It’s the light. It wakes me at strange hours, when my dream state is deep. I am totally disorientated, confused again and again, each morning. I jolt into consciousness with fright, as if I have a boat to catch or something important to do. I urgently look at my watch, trying to work out if it is six, four, five in the morning or in the afternoon. The sunshine pours in through the thin curtains. I roll over and try to bury my head away from
the light and the beauty outside, hoping to drift back to my disturbingly vivid dreams.
Broad daylight; night and day are all one.
When I was here in November, outdoor activities were strictly limited to daylight hours. The clock was always ticking towards darkness. Now, in Spring, I languidly cycle to Ytre Ålvik, then Fykse, fall asleep in my friend’s Teepee, and help in the garden. Then I swim in the fjord, swim again, visit more friends, and finally after ten pm, decide that it might be a good time to head back to Ålvik on the bike. It is exhilarating to be cycling up and down hills at this late hour when the air smells of the day’s heat, past the blossom-filled fruit trees; the mountain tops across the water pink in the last snippet of direct sunlight.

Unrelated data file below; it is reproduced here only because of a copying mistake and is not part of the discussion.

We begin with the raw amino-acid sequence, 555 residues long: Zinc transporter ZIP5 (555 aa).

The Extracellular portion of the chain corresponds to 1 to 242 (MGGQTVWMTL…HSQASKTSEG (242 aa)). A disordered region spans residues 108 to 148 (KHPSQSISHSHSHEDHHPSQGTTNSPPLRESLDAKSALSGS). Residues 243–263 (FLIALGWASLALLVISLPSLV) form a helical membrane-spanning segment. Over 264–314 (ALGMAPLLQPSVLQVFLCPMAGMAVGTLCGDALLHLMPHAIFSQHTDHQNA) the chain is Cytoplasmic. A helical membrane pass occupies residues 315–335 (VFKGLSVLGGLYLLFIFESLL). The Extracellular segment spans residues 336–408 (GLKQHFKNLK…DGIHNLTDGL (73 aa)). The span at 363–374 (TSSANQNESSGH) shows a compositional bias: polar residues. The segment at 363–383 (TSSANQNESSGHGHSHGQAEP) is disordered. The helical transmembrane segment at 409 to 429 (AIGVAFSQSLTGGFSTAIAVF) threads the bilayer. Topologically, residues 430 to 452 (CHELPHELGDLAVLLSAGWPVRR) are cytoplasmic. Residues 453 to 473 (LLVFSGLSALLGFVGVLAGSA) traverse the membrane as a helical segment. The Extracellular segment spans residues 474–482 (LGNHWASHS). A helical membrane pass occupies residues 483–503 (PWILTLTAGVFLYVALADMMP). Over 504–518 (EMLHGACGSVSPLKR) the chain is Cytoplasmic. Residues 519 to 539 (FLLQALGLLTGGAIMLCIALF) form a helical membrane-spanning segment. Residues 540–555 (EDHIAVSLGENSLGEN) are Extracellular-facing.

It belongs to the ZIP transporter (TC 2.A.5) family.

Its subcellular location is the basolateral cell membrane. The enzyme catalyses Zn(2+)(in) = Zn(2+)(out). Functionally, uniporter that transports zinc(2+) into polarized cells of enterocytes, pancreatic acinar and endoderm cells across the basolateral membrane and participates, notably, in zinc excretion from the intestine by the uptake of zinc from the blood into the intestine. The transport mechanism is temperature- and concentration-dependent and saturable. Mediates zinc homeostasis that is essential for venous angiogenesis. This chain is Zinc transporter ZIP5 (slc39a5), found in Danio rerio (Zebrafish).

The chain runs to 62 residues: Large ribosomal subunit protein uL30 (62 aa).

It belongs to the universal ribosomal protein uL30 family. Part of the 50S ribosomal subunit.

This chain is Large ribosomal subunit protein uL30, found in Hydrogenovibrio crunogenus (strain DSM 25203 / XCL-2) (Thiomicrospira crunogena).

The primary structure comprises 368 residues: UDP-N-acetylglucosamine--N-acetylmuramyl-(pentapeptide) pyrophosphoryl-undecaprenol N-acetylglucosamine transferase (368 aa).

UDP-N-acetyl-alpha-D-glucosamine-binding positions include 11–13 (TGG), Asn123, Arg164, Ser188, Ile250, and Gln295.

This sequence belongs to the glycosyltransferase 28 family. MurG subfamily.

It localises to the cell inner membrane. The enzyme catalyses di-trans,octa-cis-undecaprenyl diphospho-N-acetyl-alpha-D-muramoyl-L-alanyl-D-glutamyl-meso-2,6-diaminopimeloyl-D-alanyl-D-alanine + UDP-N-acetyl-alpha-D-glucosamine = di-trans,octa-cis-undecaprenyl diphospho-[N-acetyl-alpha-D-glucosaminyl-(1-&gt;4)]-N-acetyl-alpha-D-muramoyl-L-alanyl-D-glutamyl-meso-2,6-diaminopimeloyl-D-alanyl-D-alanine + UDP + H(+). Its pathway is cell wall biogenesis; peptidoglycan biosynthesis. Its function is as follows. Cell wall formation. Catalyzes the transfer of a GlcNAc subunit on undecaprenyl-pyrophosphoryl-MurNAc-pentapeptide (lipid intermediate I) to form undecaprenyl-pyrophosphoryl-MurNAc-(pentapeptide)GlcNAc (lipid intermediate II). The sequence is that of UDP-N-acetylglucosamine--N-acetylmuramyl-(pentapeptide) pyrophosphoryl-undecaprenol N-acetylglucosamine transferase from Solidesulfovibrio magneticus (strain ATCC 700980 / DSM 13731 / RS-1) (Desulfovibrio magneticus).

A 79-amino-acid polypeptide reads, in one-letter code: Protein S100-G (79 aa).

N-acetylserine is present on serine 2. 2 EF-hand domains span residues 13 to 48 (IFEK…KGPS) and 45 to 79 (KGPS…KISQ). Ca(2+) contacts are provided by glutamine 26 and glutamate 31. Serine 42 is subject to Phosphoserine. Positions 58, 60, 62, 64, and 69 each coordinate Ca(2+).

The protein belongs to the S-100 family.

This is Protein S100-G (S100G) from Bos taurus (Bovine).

At eleven o’clock it is still not totally dark. I see the moon by chance through a window in the house before I go to bed. It is a low, yellow disc, floating in the soft-focus blueness of the dusky sky, out full before the night has even fallen, as though it cannot wait any longer. I watch as it rises, shrinks and sharpens, its lighthouse beam catching the shifting waves.